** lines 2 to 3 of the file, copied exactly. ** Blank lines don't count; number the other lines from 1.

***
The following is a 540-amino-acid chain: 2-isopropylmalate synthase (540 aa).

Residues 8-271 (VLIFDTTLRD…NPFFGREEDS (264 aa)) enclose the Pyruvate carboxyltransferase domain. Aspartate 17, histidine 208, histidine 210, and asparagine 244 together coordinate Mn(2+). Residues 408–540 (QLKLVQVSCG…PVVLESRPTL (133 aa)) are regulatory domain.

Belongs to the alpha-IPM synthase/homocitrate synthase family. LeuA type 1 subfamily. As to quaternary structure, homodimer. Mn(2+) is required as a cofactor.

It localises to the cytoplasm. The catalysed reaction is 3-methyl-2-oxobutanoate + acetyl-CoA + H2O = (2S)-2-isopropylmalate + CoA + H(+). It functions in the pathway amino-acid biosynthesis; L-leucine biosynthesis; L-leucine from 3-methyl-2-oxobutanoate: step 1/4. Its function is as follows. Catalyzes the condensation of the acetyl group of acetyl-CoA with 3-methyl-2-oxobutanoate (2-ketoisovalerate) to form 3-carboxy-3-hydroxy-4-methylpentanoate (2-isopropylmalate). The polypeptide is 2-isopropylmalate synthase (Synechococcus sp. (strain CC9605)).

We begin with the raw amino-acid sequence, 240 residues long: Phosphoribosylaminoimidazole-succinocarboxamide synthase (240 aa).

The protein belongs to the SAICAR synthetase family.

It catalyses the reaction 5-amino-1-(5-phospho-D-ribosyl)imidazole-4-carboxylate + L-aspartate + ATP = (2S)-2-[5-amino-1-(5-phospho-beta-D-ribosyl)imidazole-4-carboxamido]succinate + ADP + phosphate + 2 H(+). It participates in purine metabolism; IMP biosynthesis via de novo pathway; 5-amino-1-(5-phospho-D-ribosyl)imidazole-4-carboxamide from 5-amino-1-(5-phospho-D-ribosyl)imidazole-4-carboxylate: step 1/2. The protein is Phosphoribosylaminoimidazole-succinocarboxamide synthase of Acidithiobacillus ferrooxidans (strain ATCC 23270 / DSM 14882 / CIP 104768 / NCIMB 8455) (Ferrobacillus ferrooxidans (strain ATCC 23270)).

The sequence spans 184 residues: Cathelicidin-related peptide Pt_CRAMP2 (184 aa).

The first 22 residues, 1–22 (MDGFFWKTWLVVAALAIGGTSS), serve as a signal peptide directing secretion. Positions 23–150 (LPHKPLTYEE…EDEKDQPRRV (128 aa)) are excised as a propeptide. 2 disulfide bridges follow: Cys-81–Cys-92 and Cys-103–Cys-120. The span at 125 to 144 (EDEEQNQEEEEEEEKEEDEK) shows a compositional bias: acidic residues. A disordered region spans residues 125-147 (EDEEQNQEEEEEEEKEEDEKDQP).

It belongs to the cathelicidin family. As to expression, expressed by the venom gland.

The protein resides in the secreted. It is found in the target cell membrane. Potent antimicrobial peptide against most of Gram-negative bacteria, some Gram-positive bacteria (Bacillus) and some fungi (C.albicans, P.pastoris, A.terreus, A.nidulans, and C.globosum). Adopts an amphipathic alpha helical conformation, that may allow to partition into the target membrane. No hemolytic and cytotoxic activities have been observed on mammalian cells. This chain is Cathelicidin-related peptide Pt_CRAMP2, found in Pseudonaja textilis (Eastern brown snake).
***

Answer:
Residues 8-271 (VLIFDTTLRD…NPFFGREEDS (264 aa)) enclose the Pyruvate carboxyltransferase domain. Aspartate 17, histidine 208, histidine 210, and asparagine 244 together coordinate Mn(2+). Residues 408–540 (QLKLVQVSCG…PVVLESRPTL (133 aa)) are regulatory domain.

Belongs to the alpha-IPM synthase/homocitrate synthase family. LeuA type 1 subfamily. As to quaternary structure, homodimer. Mn(2+) is required as a cofactor.